The following post originally ran on the blog of the Huffington Post.
The poster for a middle school dance at my son’s school was blocked out in uneven, handwritten letters:
SCHOOL EVENT… BE MATURE!
Don’t make fun of how someone is dancing!
Don’t make fun of how someone is dressed!
Don’t make fun of whom someone is dancing with!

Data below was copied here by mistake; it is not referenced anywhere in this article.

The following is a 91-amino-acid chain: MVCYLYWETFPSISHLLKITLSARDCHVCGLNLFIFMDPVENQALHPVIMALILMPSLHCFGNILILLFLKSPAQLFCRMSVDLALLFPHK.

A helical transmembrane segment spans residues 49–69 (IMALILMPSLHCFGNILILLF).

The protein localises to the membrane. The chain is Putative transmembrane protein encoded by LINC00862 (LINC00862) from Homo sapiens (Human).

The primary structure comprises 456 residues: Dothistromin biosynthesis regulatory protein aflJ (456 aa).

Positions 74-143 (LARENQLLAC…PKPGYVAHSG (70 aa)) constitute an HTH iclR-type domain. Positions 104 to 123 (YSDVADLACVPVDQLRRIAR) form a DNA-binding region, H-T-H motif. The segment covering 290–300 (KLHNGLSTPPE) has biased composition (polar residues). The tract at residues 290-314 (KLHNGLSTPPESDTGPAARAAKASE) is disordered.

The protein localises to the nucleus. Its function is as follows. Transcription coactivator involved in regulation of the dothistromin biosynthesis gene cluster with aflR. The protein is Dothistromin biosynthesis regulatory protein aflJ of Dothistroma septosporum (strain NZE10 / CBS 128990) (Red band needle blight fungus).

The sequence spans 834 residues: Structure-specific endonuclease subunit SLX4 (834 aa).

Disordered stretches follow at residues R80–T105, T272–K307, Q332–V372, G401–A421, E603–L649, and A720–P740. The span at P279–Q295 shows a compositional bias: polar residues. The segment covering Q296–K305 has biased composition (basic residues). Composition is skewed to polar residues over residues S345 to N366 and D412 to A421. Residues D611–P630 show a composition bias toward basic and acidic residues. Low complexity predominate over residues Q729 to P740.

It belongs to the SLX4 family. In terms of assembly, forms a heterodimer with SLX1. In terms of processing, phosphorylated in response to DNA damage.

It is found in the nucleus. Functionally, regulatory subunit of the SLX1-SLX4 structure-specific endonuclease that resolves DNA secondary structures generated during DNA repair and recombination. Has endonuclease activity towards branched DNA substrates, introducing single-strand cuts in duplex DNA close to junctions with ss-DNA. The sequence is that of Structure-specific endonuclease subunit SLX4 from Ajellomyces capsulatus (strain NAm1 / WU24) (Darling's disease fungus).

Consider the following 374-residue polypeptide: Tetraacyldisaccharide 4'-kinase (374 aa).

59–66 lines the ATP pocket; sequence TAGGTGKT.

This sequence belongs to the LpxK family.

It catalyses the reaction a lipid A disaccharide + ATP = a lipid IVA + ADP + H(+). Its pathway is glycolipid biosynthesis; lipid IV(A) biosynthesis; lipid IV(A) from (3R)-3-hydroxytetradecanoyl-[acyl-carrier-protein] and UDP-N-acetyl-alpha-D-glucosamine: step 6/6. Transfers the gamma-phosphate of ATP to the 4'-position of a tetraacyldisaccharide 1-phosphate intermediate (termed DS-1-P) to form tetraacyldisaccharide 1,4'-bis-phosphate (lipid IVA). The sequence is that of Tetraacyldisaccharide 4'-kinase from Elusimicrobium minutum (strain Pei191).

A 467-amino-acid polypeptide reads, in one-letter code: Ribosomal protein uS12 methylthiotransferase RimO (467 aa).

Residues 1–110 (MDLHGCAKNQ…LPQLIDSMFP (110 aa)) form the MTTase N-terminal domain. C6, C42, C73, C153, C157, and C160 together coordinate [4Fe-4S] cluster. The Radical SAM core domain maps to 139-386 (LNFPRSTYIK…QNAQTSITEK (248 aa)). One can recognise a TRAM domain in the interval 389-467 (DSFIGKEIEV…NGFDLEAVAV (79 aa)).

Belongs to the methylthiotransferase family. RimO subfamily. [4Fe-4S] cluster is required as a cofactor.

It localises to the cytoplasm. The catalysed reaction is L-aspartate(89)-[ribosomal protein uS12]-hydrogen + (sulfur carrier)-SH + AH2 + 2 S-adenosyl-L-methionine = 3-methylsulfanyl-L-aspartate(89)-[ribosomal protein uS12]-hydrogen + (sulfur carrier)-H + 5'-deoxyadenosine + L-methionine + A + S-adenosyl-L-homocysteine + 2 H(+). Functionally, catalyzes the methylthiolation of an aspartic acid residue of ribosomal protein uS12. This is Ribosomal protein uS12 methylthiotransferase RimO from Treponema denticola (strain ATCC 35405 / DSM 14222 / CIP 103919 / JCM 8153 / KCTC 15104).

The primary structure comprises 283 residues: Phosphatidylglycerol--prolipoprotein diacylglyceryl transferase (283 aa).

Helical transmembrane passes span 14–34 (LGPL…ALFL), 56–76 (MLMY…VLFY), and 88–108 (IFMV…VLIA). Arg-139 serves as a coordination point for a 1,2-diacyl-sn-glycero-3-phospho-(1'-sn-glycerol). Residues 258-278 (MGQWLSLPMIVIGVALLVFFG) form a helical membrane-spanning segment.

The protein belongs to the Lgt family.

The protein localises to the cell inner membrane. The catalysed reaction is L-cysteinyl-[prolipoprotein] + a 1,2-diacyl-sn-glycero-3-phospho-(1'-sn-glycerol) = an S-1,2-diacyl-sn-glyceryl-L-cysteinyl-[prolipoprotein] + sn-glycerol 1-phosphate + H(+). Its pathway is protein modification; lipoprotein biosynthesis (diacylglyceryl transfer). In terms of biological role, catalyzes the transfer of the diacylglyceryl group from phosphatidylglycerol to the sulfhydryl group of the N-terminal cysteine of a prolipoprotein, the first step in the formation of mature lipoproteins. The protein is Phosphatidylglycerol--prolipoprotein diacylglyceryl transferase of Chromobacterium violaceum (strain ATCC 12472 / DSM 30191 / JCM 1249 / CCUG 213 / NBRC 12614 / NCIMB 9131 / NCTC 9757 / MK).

I tried to imagine how different my teenage years could have been if the mean girls had to follow rules like these. Schools today are more sensitive to the harm caused by bullying. But that poster isn’t just a sign of changing times. My son Henry, who has Down syndrome, goes to a school dedicated to inclusion, where students of many levels of ability learn together, and learning how to get along is considered an essential part of their education. In preparation for the dance, the middle school students were asked to come up with rules to help everyone participate and have a good time. This poster was the result. Henry is only in kindergarten so he wasn’t part of that conversation. He’s much too young to know anything about school dances and how crappy it feels to be left on the sidelines. But that poster got me thinking about the work of inclusion as it spans the entire course of a K-12 education.